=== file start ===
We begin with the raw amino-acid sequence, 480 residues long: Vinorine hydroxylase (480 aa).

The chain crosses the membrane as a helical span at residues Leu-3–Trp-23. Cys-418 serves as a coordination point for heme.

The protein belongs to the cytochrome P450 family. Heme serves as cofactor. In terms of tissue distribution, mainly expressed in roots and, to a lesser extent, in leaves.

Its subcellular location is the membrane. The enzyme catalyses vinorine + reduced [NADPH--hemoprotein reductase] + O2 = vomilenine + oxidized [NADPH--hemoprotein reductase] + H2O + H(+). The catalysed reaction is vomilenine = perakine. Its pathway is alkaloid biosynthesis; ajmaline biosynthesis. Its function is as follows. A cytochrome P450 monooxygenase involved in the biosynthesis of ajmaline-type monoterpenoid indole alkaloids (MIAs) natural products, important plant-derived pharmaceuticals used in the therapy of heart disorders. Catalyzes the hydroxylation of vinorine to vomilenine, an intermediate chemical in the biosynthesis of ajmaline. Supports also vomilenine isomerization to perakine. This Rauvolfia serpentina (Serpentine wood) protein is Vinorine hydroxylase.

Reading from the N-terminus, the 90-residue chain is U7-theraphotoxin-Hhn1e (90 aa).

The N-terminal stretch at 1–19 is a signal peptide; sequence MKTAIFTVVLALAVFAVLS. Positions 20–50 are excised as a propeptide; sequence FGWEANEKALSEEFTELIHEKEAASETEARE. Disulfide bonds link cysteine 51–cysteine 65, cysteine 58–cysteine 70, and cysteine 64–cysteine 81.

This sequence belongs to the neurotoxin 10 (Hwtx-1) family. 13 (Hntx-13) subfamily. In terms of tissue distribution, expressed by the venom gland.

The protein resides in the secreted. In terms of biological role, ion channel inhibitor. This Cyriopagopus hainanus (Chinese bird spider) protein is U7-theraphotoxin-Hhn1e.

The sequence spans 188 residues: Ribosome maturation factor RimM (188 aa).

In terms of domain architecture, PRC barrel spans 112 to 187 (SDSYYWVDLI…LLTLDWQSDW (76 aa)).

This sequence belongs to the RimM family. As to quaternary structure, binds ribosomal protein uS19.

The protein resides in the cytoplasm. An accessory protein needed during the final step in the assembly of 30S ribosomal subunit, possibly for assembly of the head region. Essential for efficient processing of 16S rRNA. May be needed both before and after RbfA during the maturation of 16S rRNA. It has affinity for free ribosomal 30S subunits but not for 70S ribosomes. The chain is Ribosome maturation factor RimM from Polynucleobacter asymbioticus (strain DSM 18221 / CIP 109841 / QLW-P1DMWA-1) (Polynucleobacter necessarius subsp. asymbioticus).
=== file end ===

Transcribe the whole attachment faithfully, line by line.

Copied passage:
We begin with the raw amino-acid sequence, 480 residues long: Vinorine hydroxylase (480 aa).

The chain crosses the membrane as a helical span at residues Leu-3–Trp-23. Cys-418 serves as a coordination point for heme.

The protein belongs to the cytochrome P450 family. Heme serves as cofactor. In terms of tissue distribution, mainly expressed in roots and, to a lesser extent, in leaves.

Its subcellular location is the membrane. The enzyme catalyses vinorine + reduced [NADPH--hemoprotein reductase] + O2 = vomilenine + oxidized [NADPH--hemoprotein reductase] + H2O + H(+). The catalysed reaction is vomilenine = perakine. Its pathway is alkaloid biosynthesis; ajmaline biosynthesis. Its function is as follows. A cytochrome P450 monooxygenase involved in the biosynthesis of ajmaline-type monoterpenoid indole alkaloids (MIAs) natural products, important plant-derived pharmaceuticals used in the therapy of heart disorders. Catalyzes the hydroxylation of vinorine to vomilenine, an intermediate chemical in the biosynthesis of ajmaline. Supports also vomilenine isomerization to perakine. This Rauvolfia serpentina (Serpentine wood) protein is Vinorine hydroxylase.

Reading from the N-terminus, the 90-residue chain is U7-theraphotoxin-Hhn1e (90 aa).

The N-terminal stretch at 1–19 is a signal peptide; sequence MKTAIFTVVLALAVFAVLS. Positions 20–50 are excised as a propeptide; sequence FGWEANEKALSEEFTELIHEKEAASETEARE. Disulfide bonds link cysteine 51–cysteine 65, cysteine 58–cysteine 70, and cysteine 64–cysteine 81.

This sequence belongs to the neurotoxin 10 (Hwtx-1) family. 13 (Hntx-13) subfamily. In terms of tissue distribution, expressed by the venom gland.

The protein resides in the secreted. In terms of biological role, ion channel inhibitor. This Cyriopagopus hainanus (Chinese bird spider) protein is U7-theraphotoxin-Hhn1e.

The sequence spans 188 residues: Ribosome maturation factor RimM (188 aa).

In terms of domain architecture, PRC barrel spans 112 to 187 (SDSYYWVDLI…LLTLDWQSDW (76 aa)).

This sequence belongs to the RimM family. As to quaternary structure, binds ribosomal protein uS19.

The protein resides in the cytoplasm. An accessory protein needed during the final step in the assembly of 30S ribosomal subunit, possibly for assembly of the head region. Essential for efficient processing of 16S rRNA. May be needed both before and after RbfA during the maturation of 16S rRNA. It has affinity for free ribosomal 30S subunits but not for 70S ribosomes. The chain is Ribosome maturation factor RimM from Polynucleobacter asymbioticus (strain DSM 18221 / CIP 109841 / QLW-P1DMWA-1) (Polynucleobacter necessarius subsp. asymbioticus).